The ancestors of the Wattlingtomb family first reached the shores of England
in the wave of migration after the Norman Conquest
of 1066. Their name is derived from the Germanic personal name Walter.
The name is composed of the elements wald,
Early Origins of the Wattlingtomb family
The surname Wattlingtomb was first found in Sussex
where they were conjecturally descended from the village of Wartling or Whatlington, held at the time of the taking of the Domesday Book
survey by William by the Count of Eu CITATION[CLOSE]
Williams, Dr Ann. And G.H. Martin, Eds., Domesday Book A Complete Translation. London: Penguin, 1992. Print. (ISBN 0-141-00523-8)
. The hamlet consisted of 3 salt houses at that time. Although other historians conjecture that it was related to Watling Street, the great Roman Way which winds northward in England
to Chester and the north, this seems impractical. Derived from this is also Watlington, "ton" meaning a hamlet. The many other explanations of the origin of this name such as the trade name of 'watling', a form of wall and roof construction of houses in ancient times, can be discounted as too general for such an isolated name. If this were the origin, Watling would be as popular and prolific as Carpenter and many other house building trade surnames. Watlington is a parish located in Norfolk
. The latter has a most interesting history. The place name is supposed to have been derived from the Saxon Watelar, meaning "hurdles" or " wattles," alluding to the way in which the Britons
are described to have built their towns, " as groves fenced in with hewn trees." It is traditionally said that a military chest of money was left at the house of Robert Parslow, in the town, and never afterwards claimed, in consequence of which he bequeathed a liberal donation to the poor of the parish. CITATION[CLOSE]
Lewis, Samuel, A Topographical Dictionary of England. Institute of Historical Research, 1848, Print.
Early History of the Wattlingtomb family
This web page shows only a small excerpt of our Wattlingtomb research.Another 373 words (27 lines of text) covering the years 1296, 1332, 1200, 1688, 1695, 1711, 1792 and 1681 are included under the topic Early Wattlingtomb History in all our PDF Extended History products and printed products wherever possible.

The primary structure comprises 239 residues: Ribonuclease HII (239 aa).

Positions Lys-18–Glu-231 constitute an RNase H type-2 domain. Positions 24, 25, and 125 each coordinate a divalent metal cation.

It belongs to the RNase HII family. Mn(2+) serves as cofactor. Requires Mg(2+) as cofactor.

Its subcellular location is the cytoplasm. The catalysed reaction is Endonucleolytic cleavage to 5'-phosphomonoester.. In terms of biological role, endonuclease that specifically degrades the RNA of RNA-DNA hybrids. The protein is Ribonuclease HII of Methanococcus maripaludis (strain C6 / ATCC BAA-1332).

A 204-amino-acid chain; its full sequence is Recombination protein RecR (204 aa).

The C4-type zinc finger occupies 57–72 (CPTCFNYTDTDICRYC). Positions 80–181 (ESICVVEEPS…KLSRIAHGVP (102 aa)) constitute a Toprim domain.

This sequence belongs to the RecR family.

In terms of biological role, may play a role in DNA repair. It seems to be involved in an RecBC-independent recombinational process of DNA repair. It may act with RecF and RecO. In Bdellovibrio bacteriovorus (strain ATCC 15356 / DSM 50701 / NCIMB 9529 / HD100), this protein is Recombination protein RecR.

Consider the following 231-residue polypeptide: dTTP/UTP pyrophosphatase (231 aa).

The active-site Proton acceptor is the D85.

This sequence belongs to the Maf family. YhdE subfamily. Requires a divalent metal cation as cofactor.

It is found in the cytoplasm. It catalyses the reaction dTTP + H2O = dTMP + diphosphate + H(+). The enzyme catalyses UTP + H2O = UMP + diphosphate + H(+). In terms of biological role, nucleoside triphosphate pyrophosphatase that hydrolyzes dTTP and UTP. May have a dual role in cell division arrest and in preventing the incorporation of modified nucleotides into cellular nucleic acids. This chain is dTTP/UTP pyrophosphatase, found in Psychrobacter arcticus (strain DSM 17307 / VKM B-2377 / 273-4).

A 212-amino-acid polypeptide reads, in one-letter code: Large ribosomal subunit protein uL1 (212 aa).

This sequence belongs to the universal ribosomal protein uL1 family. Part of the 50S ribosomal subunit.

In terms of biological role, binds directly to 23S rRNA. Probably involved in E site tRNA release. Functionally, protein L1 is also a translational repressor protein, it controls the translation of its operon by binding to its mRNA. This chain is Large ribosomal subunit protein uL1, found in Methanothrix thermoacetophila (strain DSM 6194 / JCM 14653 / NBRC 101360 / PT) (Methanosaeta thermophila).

Wattlingtomb Spelling Variations
Endless spelling variations
are a prevailing characteristic of Norman surnames. Old and Middle English lacked any definite spelling rules, and the introduction of Norman French added an unfamiliar ingredient to the English linguistic stew. French and Latin, the languages of the court, also influenced spellings. Finally, Medieval scribes generally spelled words according to how they sounded, so one person was often referred to by different spellings in different documents. The name has been spelled Watling, Whatling, Watlington, Watlingtone, Whatlington and many more.
Early Notables of the Wattlingtomb family (pre 1700)
Outstanding amongst the family at this time was John (George) Watling (died 1681), an English buccaneer who claimed to have never plundered on the Sabbath and refused... Another 27 words (2 lines of text) are included under the topic Early Wattlingtomb Notables in all our PDF Extended History products and printed products wherever possible.
Migration of the Wattlingtomb family to the New World and Oceana
To escape the political and religious persecution within England
at the time, many English families left for the various British colonies abroad. The voyage was extremely difficult, though, and the cramped, dank ships caused many to arrive in the New World diseased and starving. But for those who made it, the trip was most often worth it. Many of the families who arrived went on to make valuable contributions to the emerging nations of Canada and the United States. An inquiry into the early roots of North American families reveals a number of immigrants bearing the name Wattlingtomb or a variant listed above: Ffrances Watling who settled in Virginia in 1660; John Watling landed in America in 1753; James Watling settled in Philadelphia, Pennsylvania in 1842.
The Wattlingtomb Motto
The motto was originally a war cry or slogan. Mottoes first began to be shown with arms in the 14th and 15th centuries, but were not in general use until the 17th century. Thus the oldest coats of arms generally do not include a motto. Mottoes seldom form part of the grant of arms: Under most heraldic authorities, a motto is an optional component of the coat of arms, and can be added to or changed at will; many families have chosen not to display a motto.
Motto: Corde manuque
Motto Translation: With heart and hand.